Best Kids' Party 2008 | Kreative Kidz Partyz | Best of Dallas® 2020 | Best Restaurants, Bars, Clubs, Music and Stores in Dallas | Dallas Observer

If spelling is an issue for your kid in school, you might want to plan his or her party with someone other than Kreative Kidz Partyz. But if you are looking for a place that puts the K in creative and takes the stress out of your party planning, then parents, look no further. This Plano party spot packages themes for birthdays at reasonable prices. By themes, we mean the current pop fixation of your 5-year-old: Disney princesses, Dora the Explorer, Hannah Montana, High School Musical, Pop Star Karaoke. Kreative Kidz Partyz does everything, from themed invitations to themed birthday cakes to themed costumes for the partygoers to themed party helpers. For 90 minutes of birthday party-crazy, you let the professionals take care of all the details. Plus there is no nagging cleanup afterward. There's even a thank-you note attached to the themed party favor. Thank you!

So, Gloria's isn't necessarily a club, per se. But, nonetheless, once a week, every Thursday night, Gloria's might as well be considered a discoteca thanks to the salsa dance party that takes place inside. The music comes courtesy of The Havana NRG Orchestra, a nationally renowned, Dallas-based Latin orchestra; by the time the band is in full swing and the dance floor has a crowd, you'll forget that you're having this much fun in a restaurant. No, you'll think you're somewhere south of the border. The best part: Though the restaurant charges a $5 cover charge to men at this popular event, the women get in free. Ay, Chihuahua.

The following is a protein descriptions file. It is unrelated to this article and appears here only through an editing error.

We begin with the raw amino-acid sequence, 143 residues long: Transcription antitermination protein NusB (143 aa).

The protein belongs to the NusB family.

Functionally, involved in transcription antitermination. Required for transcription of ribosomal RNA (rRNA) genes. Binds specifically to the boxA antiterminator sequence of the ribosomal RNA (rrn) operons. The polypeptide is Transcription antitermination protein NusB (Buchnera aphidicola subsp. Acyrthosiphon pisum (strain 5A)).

Maybe not a great place to read, despite all those shelves of old books. But this bar, recently redone but, thank God, not too much, is an interesting place to read people. For the kind of grown-up date where you want a good drink and some meaningful conversation, the Library Bar has that old New York bar vibe. Some nights there's a pianist, tinkling the keys of the grand piano for some mellow show tunes and jazz. The lighting is low, the waitstaff is attentive when needed and the bartenders can mix a Manhattan. Start spreadin' the news.

In a local live music landscape filled with small, bar-like venues (yeah, you, The Cavern!); sprawling, massive ones (you listening, Center, Nokia Theater, American Airlines Center and Palladium Ballroom?); and the ever-dreaded McVenues (cough—House of Blues—cough), the Granada offers a phenomenal stage, an ace sound system, a primo location, and a kind staff. And it's completely independent, which allows for an open-minded booking process. It's appreciated by the fans, who turn out for country and hip-hop shows alike, and the artists who roll through town. Owner Mike Schoder proudly explains that many touring acts would rather play the independent venues than have to deal with national booking conglomerates like AEG Live and LiveNation. And the Granada is more than willing to accommodate them.


Having already played Hamlet, getting the lead as Jack, the main pup in Theatre Three's whimsical musical A Dog's Life, could have felt like a bit of a comedown. Gregory Lush, however, sank his canines into the part and made the show and his performance moving and memorable. The darkly handsome 36-year-old actor, a grad of UT-Arlington with an MFA from Ole Miss, has worked professionally in Chicago and Washington, D.C. Facing extended unemployment, he returned to Dallas last year and landed five consecutive starring roles. Besides the dog show, he was Professor Henry Higgins in T3's Pygmalion and the romantic lead in The Goodbye Girl. He recently played Uncle Ernie in Dallas Theater Center's huge production of The Who's Tommy. What next? "I would love to play Hamlet again," says Lush, who's also a teacher of Fitzmaurice vocal technique. "And Wolverine, if they ever make a musical out of the X-Men." Now wouldn't that be barking mad?